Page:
Whether choosing to omit using an artificially colored reinforcement treat, or following a full-on GFCF diet and making your own sauerkraut (or anywhere in between) – you are nourishing hope! And why not? Choosing food and nutrition strategically is a way of thinking and behaving that makes sense. Your actions aim to aid the body and improve its health and systemic functioning.

And for autism and related disorders, overwhelmingly, we know that scientific inquiry points us in the direction of strategic consideration of the food and nutrition people receive (i.e., following some specialized and personalized diet).

Are you nourishing hope?

18 Years of Empowering Families


NH_BookCover_IPPYIn the fall of 2005, after years in practice, at the Long Beach Defeat Autism Now! Conference, Julie gave their Director Maureen McDonnell a copy of newly titled “Nourishing Hope.” Things instantly clicked between Defeat Autism Now (DAN!) and Nourishing Hope, as Julie brought deep science and knowledge of the instrumental role of nutrition to the conversation about “autism diets.” Julie/Nourishing Hope championed the “diet/nutrition” message for their conferences for several years, also introducing live Cooking To Heal learning events at DAN! Conferences. See her introduction to a thousand parents here. Julie also spoke at Autism One, NAA, USAAA, Autism Society, and in Canada with Autism Today, and Australia with the Mindd Foundation several times. She and Martin launched their own live events too, holding one-day autism nutrition education workshops and creating Autism: Hope in Action conferences. Julie has shared the nourishing hope message in more than 60 cities around the world.

AF_RocketScienceInfJulie/Nourishing Hope has published scientifically referenced articles with the Autism File Magazine, the Price-Pottenger Foundation, and multiple other media sources. She’s appeared on countless radio programs, podcasts, television news programs, and even hosted her own live broadcast radio program in San Francisco for nine years. She’s been interviewed for documentaries, invited to expert panel discussions, contributed to major university research, and is routinely invited to speak at major conferences on autism, mental health, and beyond. Julie sits on several scientific advisory boards, championing the science and application of specialized diet and nutrition. She has motivated audiences of 15 to 1500.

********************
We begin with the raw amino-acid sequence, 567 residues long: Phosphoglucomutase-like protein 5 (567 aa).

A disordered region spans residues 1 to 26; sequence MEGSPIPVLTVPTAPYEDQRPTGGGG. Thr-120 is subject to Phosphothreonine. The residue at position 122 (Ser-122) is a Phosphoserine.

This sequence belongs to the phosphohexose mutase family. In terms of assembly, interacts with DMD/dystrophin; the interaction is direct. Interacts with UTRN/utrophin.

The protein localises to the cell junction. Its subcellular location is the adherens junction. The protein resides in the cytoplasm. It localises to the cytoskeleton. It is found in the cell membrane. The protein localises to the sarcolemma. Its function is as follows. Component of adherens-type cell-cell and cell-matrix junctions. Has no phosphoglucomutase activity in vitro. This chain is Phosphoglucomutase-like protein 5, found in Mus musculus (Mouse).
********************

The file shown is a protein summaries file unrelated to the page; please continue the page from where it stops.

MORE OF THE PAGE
In 2009, “Nourishing Hope for Autism” won an IPPY Award for “Most Progressive Health Book,” (press release here) and in 2013 Julie was honored by the National Association of Nutrition Professionals for her contribution to the field of holistic nutrition science.

In 2014, Julie/Nourishing Hope expanded efforts by launching advanced training in BioIndividual Nutrition for healthcare professionals. Though some nutritionists tout a singular dietary approach (diet dogma), Julie has always expressed that there is no one-size-fits-all diet – that customizing one’s diet and nutrition approach is essential. Julie directed her years of research and demonstrated methodology into a training course for leading edge professionals to teach the best of what she has learned. The mission of the BioIndividual Nutrition Institute is to establish the legitimacy of patient specific diet and nutrition protocols for the prevention and healing of all chronic health conditions. Julie has certified dozens of nutritionists, dietitians, integrative and functional medicine practitioners through her BioIndividual Nutrition program,

In 2018, “Julie Matthews – Nourishing Hope” appears alongside respected scientific researchers as “gold standard” evidence in published that supports the practice of improved diet and nutrition for autism (and much more!). You can read that study for free right here.

For nearly two decades, Nourishing Hope has been focused on informing and empowering families and clinicians that:

  • Scientific inquiry supports giving strategic attention to improved diet and nutrition for ADHD, Autism, and more.
  • Dietary improvements benefit every child
  • Cooking, shopping, etc.. is doable under nearly every circumstance

Nourishing Hope has touched families in 120 countries – tens of thousands have benefited by embracing this process. The concept and practice is universal. No matter the nation, culture, or perceived limitation, we routinely hear positive accounts of children improving by nourishing hope.